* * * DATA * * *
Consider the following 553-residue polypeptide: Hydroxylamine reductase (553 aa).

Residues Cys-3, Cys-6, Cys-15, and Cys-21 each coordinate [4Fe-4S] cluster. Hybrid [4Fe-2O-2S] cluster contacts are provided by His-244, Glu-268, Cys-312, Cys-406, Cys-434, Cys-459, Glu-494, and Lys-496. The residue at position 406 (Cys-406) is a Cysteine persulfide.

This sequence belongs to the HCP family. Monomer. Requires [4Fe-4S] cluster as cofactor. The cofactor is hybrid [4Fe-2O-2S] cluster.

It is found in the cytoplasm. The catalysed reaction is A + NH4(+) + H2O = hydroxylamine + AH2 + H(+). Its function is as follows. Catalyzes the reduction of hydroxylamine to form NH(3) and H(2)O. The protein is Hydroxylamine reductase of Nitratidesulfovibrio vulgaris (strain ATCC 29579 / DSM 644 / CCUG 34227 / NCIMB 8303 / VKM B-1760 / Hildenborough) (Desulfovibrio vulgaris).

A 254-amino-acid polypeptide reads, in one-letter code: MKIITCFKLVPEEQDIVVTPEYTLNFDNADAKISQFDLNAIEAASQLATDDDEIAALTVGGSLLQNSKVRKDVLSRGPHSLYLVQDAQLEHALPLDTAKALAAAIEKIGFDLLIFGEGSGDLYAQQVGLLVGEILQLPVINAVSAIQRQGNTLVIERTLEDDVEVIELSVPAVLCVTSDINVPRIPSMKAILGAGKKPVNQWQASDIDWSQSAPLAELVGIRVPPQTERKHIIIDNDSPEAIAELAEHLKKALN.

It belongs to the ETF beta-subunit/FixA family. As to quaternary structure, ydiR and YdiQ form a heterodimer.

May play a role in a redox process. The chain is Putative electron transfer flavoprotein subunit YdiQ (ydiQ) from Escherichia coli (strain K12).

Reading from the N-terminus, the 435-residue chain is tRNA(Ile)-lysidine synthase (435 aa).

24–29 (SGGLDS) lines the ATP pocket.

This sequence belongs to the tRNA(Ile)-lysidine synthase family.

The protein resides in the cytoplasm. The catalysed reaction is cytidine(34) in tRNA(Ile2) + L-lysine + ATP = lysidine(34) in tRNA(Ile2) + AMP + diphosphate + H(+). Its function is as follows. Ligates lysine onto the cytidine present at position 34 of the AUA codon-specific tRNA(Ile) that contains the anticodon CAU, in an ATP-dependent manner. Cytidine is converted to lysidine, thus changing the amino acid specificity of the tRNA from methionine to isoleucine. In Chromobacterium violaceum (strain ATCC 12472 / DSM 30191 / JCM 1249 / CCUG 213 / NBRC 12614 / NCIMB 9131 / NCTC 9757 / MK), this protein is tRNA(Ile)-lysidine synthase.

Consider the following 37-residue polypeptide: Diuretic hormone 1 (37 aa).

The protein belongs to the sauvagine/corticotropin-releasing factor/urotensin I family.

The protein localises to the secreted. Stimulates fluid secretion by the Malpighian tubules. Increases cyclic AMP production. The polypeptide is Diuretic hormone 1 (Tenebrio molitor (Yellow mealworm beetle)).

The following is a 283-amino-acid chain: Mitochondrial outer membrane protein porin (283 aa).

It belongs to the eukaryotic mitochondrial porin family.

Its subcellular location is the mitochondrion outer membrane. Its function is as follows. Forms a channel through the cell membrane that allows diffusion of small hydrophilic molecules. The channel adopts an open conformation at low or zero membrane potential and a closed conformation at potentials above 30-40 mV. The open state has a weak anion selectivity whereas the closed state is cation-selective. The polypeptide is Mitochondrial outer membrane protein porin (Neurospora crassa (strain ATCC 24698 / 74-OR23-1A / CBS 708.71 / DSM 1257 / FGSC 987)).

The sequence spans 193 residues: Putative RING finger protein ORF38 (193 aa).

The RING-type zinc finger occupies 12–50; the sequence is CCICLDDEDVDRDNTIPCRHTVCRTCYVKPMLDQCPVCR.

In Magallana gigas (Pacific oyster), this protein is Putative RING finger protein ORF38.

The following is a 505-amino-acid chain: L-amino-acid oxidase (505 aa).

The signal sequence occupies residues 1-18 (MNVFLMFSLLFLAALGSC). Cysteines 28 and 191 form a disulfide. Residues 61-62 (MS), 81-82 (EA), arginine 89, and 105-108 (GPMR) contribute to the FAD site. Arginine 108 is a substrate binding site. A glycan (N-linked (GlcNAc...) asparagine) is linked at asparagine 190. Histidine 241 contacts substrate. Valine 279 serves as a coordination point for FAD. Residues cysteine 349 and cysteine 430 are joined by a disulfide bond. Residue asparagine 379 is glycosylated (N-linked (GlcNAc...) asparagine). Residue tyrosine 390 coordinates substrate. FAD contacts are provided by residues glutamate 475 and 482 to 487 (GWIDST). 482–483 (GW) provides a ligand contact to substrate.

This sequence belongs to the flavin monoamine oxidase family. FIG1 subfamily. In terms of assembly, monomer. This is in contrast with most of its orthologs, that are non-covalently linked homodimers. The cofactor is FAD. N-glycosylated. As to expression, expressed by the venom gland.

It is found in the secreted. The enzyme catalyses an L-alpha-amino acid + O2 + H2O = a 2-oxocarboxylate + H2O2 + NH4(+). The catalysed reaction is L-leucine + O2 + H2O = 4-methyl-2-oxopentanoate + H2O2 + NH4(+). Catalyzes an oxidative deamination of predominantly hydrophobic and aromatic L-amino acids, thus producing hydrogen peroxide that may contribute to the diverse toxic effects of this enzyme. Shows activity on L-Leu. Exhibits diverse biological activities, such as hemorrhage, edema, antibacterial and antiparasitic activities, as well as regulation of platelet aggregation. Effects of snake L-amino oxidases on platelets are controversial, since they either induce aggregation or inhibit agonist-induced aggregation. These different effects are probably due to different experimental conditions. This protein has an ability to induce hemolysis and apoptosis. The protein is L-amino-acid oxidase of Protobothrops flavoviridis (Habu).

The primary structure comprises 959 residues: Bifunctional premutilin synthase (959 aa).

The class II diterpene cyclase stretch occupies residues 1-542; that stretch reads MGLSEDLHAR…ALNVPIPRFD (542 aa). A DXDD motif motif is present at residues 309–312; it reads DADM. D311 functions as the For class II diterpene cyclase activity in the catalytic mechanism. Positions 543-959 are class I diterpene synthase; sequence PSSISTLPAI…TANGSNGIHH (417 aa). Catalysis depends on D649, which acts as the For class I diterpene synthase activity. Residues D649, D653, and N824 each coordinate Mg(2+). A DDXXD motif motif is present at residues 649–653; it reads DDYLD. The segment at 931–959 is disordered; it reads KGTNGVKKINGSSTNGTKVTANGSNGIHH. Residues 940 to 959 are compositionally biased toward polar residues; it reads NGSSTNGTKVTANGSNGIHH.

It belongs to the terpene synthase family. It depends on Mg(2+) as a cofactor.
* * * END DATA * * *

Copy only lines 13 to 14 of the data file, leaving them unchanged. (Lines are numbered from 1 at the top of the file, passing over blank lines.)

The protein belongs to the sauvagine/corticotropin-releasing factor/urotensin I family.

The protein localises to the secreted. Stimulates fluid secretion by the Malpighian tubules. Increases cyclic AMP production. The polypeptide is Diuretic hormone 1 (Tenebrio molitor (Yellow mealworm beetle)).